“To reduce travel time, we want the car to go fast, but to reduce emissions, we want the car to slow down or not move at all. These competing rewards can be very confusing for the learning agent” , says Wu.
Although it’s difficult to solve this problem in its full generality, the researchers found a workaround using a technique known as reward shaping. Together with reward shaping, they give the system domain knowledge that it is unable to learn on its own. In this case, they penalized the system each time the vehicle came to a complete stop, so that it learned to avoid this action.
Once they developed an effective control algorithm, they evaluated it using a traffic simulation platform with a single intersection. The control algorithm is applied to a fleet of connected autonomous vehicles, which can communicate with upcoming traffic lights to receive signal phase and timing information and observe their immediate surroundings. The control algorithm tells each vehicle how to accelerate and decelerate.
Their system did not create stop-and-go traffic as vehicles approached the intersection. (Stop-and-go traffic occurs when cars are forced to come to a complete stop due to stopped traffic ahead). In the simulations, more cars went through a single green phase, which outperformed a model that simulates human drivers. Compared to other optimization methods also designed to avoid stops and starts, their technique resulted in greater fuel consumption and emission reductions. If every vehicle on the road is autonomous, their control system can reduce fuel consumption by 18% and carbon dioxide emissions by 25%, while increasing travel speed by 20%.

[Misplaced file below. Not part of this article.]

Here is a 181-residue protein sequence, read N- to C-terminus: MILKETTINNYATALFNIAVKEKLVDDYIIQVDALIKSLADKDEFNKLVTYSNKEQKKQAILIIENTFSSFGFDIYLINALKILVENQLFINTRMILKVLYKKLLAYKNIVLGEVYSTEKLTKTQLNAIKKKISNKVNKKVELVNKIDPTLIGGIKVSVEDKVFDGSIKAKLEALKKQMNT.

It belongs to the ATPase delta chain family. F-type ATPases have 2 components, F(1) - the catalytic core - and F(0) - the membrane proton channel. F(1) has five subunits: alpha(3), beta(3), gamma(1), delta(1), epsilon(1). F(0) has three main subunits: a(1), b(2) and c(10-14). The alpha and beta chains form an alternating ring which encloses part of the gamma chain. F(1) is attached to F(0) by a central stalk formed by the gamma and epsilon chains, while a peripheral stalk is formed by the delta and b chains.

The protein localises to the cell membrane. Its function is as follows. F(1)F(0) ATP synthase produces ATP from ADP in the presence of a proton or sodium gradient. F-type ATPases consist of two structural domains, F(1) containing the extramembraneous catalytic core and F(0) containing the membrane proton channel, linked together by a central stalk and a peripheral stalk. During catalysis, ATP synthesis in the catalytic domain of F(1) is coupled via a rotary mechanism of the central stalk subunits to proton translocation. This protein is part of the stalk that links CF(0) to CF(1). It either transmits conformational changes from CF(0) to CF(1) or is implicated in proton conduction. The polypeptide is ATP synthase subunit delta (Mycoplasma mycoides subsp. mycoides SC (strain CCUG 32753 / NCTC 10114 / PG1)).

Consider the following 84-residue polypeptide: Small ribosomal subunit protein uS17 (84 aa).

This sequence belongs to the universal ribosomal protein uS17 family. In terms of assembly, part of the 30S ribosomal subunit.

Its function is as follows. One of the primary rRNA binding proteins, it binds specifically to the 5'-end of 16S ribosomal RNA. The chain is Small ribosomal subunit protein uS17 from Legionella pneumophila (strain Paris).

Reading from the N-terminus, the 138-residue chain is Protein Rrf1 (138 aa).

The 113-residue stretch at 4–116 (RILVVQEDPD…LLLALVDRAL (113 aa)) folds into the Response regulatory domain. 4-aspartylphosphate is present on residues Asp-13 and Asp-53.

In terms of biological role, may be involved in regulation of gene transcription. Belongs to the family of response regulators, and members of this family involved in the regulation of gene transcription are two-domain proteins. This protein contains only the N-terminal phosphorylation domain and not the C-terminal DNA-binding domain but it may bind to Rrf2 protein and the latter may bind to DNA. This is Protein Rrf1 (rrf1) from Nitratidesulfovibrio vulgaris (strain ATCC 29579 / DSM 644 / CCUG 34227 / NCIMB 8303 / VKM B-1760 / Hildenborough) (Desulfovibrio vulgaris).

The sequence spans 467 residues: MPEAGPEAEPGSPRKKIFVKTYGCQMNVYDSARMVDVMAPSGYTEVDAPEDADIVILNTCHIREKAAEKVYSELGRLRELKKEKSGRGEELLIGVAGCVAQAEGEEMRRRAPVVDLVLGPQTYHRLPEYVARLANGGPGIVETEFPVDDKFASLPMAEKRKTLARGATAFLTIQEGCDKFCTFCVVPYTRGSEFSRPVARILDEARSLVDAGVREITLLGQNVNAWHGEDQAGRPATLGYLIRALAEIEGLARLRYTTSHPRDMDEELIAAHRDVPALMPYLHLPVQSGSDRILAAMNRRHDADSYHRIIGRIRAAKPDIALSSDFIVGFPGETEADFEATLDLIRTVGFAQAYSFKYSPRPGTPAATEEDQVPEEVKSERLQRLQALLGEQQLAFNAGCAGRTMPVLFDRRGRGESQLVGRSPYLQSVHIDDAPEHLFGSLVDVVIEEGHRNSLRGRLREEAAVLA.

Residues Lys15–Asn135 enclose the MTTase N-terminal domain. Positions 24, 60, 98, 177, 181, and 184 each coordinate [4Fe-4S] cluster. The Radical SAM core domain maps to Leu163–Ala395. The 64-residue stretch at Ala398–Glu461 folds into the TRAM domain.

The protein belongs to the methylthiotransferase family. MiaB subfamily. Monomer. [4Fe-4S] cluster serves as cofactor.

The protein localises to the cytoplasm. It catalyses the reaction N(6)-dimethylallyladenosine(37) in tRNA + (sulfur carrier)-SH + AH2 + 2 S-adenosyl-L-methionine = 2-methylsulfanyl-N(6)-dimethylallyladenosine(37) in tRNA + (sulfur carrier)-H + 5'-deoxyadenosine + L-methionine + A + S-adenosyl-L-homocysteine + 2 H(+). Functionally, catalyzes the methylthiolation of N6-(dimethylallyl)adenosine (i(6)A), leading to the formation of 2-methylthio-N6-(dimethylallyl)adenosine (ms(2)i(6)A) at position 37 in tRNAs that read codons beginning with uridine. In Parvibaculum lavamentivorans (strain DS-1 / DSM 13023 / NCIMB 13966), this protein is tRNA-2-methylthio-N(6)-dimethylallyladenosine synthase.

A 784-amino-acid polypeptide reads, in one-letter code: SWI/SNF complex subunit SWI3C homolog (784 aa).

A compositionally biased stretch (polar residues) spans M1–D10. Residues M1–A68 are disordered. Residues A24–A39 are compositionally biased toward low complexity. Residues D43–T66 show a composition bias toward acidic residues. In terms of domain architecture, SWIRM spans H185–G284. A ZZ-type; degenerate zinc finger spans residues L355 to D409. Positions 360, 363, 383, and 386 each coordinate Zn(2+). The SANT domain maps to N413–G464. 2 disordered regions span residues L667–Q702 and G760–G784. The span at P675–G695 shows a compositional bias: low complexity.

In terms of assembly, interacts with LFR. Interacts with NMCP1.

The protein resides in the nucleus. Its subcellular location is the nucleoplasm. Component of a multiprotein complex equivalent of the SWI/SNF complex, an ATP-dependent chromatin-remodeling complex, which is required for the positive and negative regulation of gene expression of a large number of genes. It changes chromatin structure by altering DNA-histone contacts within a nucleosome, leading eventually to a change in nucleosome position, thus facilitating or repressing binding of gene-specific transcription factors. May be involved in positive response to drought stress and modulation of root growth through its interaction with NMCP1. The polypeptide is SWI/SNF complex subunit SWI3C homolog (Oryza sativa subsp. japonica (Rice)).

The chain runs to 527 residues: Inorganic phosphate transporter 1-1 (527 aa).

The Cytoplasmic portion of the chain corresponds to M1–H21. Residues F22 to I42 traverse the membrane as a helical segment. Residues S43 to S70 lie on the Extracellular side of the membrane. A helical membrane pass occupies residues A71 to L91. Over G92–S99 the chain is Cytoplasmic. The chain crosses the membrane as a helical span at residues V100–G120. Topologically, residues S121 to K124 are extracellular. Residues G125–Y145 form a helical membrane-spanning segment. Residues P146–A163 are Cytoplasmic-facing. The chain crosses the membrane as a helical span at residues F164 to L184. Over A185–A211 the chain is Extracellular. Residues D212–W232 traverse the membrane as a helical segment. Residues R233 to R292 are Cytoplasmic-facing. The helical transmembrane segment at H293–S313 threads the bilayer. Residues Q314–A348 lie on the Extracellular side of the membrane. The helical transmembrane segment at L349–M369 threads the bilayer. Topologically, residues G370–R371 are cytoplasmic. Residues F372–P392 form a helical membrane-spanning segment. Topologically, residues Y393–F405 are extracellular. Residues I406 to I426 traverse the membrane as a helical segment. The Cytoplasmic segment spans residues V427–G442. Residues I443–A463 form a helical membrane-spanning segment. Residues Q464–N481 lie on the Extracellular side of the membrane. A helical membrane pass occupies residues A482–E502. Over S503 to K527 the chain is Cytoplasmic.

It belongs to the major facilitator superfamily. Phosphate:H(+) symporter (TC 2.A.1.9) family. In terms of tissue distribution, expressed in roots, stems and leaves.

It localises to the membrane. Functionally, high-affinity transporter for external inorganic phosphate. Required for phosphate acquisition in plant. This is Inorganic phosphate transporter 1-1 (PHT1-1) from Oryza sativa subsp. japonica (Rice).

“A single intervention with a 20 to 25% reduction in fuel or emissions is truly incredible. But what I find interesting, and was really hoping to see, is this non-linear scaling. If we control only 25% of the vehicles, that gives us 50% of the benefits in terms of fuel and emissions savings. This means we don’t have to wait until we have 100% autonomous vehicles to reap the benefits of this approach,” she says.
Later, the researchers want to study the interaction effects between several intersections. They also plan to explore how different intersection configurations (number of lanes, signals, timings, etc.) can influence travel time, emissions and fuel consumption. Additionally, they intend to study how their control system could impact safety when autonomous vehicles and human drivers share the road. For example, even though self-driving vehicles may drive differently than human drivers, slower roads and roads with more consistent speeds could improve safety, Wu says.
Although this work is still in its early stages, Wu sees this approach as one that could be implemented more realistically in the short term.
“The objective of this work is to move the needle of sustainable mobility. We also want to dream, but these systems are big monsters of inertia. Identifying intervention points that are small changes in the system but have a significant impact is something that wakes me up in the morning,” she says.
This work was supported, in part, by the MIT-IBM Watson AI Lab.